1. I wouldn’t want to be a part of the judiciary. Prevention and education seem to be worthwhile endeavors for me. Besides, if it were up to me, the laws would include sterilization or some such measure (castration) for those convicted of rape. So, it isn’t likely I will ever be asked to consult with law makers on that.

      Aside from criminal acts such as rape, domestic violence isn’t perceived by most people as a crime. People tend to believe women choose to stay in an abusive relationship and therefore no crime is committed. According to agencies that specialize in working with those affected by domestic violence here in the U.S., one in four women has been abused or knows someone who has. One in Four!

      Attitudes toward private family matters are difficult to change. Community, religion, social stigma all play a role and when children learn violent behaviors in an intimate setting such as their home, the cycle often continues until there is an intervention or death.

      It’s unfortunate that women, with all of our “granted rights” (don’t get me started) still accept being treated as chattel for the sake of tradition and that fairy tale “special day.” I’ve known too many young brides who, when the party was over, didn’t know what hit them. Bringing children into a marriage does NOT make the abuse stop. I could write post after post on the many sides of this topic. In fact, I have.
      Thanks for your comment, Meeks.

      1. Keep writing about it Honie. The only way true change will happen is if /we/ say enough is enough and teach our daughters to value themselves enough to do the same.

  4. Maybe she lives in a bubble or never goes online, near a high school or uses public transportation? Because I see it everyday on t-shirts, advertisements, and in the memories of my family and friends.
    There may not be a magic bullet but there is a simple (simple doesn’t mean easy) way to solve violence. Stop it before it starts. Why are boys allowed to wear shirts that demonize or degrade women with violence and sex? Who would let their son walk out of the house wearing that? Why doesn’t every mother and father sit their son down and tell him violence is wrong, jokes about rape are wrong, and that their only choice in how they treat women is with respect. Why don’t parents have actual conversations with their children? I’ve had conversations about gender violence with my brother, my nephews, my friends sons, and a few male friends.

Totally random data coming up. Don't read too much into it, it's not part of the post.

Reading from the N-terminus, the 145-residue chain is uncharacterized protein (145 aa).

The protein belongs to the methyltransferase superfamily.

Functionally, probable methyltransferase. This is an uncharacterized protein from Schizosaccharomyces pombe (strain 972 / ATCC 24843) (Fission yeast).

1. All good questions, Leah. Solutions to a problem that manifests itself in so many different ways takes us all asking the right questions. The dialogue often gets derailed, when it happens at all, and that’s one reason it is so important that women support each other. It’s great that you reach out to your family and friends.

      1. Thanks. I was able to mostly pretend things that happened to me and people I knew weren’t that bad until I worked at the Domestic Violence center. It was then that everything boiled to the surface and I couldn’t keep quiet any longer.

  5. I could barely read past the first few paragraphs of that New York Times article. Makes me viscerally ill. Although I’m a fan of horror movies involving ghosts and such, I can’t stand slasher films, mostly because it’s usually women that are the prey.

    I had to come say hi to Ms. Honie. Glad I did. Wonderful post as always. 🙂

    1. Carrie,
      The article, yeah, sickening, I know. Can’t be separated from this topic. A topic always on my mind, you know.
      Hope your summer is shaping up nicely. Things are heating up around here. So glad you checked in. Seems most everyone is keeping a low profile lately, including me. No time to post too much or even read posts. Summer session is LOADS of fun!!!
      Virtually,
      Honie